Scarfing may sound like something your teenage sons do at the buffet line, but with respect to pipes, it has an entirely different meaning.

Tube scarfing is the process of removing the excess welding material from longitudinally welded tube or pipe to provide a smooth surface. Scarfing can refer to bead removal on either the inner diameter (ID) or the outer diameter (OD) of the pipe.

What is tube scarfing?

The scarfing process takes place immediately after welding so the material may be removed relatively easily. Thus it’s very important that a scarfing tool and the corresponding inserts be reliable and resist chipping and breaking of either the cutting surface or the tool itself. Time is of the essence should anything break and need replacement.

Tube scarfing tools with modular design allowing for easy disassembly and reassembly are especially helpful for the ID scarfing process, where it is necessary to deal with long sections of pipe that are inaccessible from the outside. Modules must be properly toleranced to allow for a solid fit that retains collective stability. Inserts must fit well and be easy to load and remove. Reliable interchangeability of modules can save you setup time and keep your scarfing system running smoothly.

Without a smoothly operating ID scarfing process, strands of the scarfed material may be left attached to the inside of the pipe, leaving a worse condition than the bead it was trying to remove. Worse still, this material may tangle into a “bird’s nest” of metallic slivers that can’t be removed from the pipe with any amount of clearing blowout force.

What about the inserts?

While the scarfing tools must be made of extremely hard materials to deal with the operating temperatures and metals to be removed, they can also be brittle. The inserts that you choose for your tool should be of the proper grade (hardness) and coating properties to cut the weld bead of your material as cleanly as possible without chattering or chipping. Specify the correct insert materials and coatings to fit your needs based on the materials you’re working with.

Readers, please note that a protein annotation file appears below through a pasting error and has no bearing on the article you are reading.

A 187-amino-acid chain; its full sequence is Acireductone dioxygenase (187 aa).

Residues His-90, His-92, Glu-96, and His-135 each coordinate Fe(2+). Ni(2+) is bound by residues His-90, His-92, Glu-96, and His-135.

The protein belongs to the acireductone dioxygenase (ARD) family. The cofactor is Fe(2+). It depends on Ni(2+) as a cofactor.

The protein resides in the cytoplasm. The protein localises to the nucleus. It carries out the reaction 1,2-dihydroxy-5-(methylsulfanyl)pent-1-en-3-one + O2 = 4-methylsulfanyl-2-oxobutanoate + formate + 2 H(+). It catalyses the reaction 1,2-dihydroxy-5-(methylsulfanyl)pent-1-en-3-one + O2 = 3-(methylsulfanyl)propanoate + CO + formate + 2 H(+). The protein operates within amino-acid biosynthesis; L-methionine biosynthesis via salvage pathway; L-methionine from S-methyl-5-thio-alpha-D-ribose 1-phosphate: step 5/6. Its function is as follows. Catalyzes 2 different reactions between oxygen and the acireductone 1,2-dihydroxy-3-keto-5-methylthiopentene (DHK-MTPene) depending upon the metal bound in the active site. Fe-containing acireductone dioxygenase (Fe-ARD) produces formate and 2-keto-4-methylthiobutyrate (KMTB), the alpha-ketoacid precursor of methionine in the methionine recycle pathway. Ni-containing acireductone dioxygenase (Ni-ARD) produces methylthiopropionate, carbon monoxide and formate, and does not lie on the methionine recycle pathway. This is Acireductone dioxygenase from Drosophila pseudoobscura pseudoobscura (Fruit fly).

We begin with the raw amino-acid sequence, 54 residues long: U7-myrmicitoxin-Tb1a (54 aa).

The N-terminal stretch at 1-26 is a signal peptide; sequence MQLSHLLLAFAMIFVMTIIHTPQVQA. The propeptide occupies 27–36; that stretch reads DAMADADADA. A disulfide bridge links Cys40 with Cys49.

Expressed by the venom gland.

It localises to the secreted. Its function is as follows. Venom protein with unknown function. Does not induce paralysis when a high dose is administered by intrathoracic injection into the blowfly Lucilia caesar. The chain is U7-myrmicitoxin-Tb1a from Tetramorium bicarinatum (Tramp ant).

The amount of pressure exerted by the tool on the pipe is also an important parameter in maintaining a smooth pipe surface while extending the shelf life of the inserts or rings. Whether the system is mechanical or hydraulic, it should deliver the proper amount of pressure on a regular and consistent basis.

In conclusion.

Remember, poor technique or handling/maintenance will shorten the life of even the best scarfing equipment. Just because scarfing tools are the least expensive components in the process doesn’t mean that they aren’t valuable. Take care of them and you will be rewarded with superior tool life.

Saar USA carries a sturdy line of tools and accessories for both OD and ID pipe scarfing, including blades/inserts, holders and cassettes for OD scarfing, towbars with impeders, mounting units, scarfing/cutting rings, and notching mandrels and bead chopper units to help in dealing with the removed materials. Customized scarfing systems for unusual dimensions and shapes may be available upon request.